Vitamin D and You

Vitamin D and You   pdf download 
What is Vitamin D?
Vitamin D is a fat-soluble vitamin produced in the body when ultraviolet rays from sunlight  strike the skin. At least 75 per cent of the body’s supply comes from conversion of 7-dehydro-cholesterol in the skin. This molecule is then converted in the liver to 25-OH vitamin D3, the major form circulating in the blood.  Functioning as an endocrine gland, the kidneys  further process 25-OH vitamin D3 to its active metabolite, 1α,25-OH-D3. Receptors for this hormone-like substance are present in nearly every organ. Lack of exposure to sunlight is the main cause of vitamin D deficiency.
Why should I be tested?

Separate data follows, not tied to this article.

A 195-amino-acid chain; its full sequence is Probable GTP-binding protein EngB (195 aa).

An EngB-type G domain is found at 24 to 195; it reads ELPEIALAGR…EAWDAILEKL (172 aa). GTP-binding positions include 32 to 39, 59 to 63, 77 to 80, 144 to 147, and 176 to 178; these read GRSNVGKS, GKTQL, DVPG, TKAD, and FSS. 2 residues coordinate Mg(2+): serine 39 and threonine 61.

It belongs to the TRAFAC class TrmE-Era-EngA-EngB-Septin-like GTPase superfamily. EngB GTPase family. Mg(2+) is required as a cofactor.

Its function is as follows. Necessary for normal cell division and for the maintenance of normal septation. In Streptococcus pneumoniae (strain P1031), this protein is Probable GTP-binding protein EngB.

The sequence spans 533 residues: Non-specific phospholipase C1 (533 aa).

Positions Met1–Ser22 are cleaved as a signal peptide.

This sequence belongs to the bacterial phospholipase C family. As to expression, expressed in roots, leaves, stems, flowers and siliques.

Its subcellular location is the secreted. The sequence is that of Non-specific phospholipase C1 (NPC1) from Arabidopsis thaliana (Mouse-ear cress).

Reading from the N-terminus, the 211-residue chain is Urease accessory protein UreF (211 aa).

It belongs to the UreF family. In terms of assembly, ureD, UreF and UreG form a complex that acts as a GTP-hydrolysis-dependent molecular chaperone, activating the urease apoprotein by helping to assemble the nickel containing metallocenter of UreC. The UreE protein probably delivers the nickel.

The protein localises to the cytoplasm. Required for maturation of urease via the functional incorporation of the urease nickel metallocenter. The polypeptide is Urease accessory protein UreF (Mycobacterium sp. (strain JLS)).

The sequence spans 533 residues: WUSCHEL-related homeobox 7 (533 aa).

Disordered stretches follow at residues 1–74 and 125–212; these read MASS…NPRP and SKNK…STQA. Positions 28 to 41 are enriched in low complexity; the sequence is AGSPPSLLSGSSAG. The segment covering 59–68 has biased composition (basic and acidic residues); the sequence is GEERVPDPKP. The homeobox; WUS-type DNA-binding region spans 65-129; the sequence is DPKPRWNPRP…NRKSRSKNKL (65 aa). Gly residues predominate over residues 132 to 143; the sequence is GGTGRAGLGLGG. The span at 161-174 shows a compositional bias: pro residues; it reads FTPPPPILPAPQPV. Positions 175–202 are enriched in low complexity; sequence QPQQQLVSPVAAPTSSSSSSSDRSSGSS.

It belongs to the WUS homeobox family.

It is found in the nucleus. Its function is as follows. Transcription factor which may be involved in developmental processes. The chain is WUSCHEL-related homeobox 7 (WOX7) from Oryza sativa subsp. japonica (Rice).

Everyone, from infants to seniors, need to be tested regularly. Serum (blood) concentrations reflect the amount of vitamin D produced through the skin and obtained through foods and supplements. There is no way to know for certain if you have adequate levels without a test. The minimal acceptable therapeutic level for both children and adutls is 50 ng/mL. Below that level, the body uses vitamin D as quickly as it is made; above that level, vitamin D can be stored for future use. The optimal range is between 50 and 80ng/mL year round. Levels greater than 200ng/mL are considered toxic.*
*Blood tests for 25-OH vitamin D are reported in both nanograms per milliliter (ng/mL) and nanomoles per liter (nmol/L).  Ex: 1 ng/mL = 2.5 nmol/L   Ex: 32ng/mL = 80nmol/L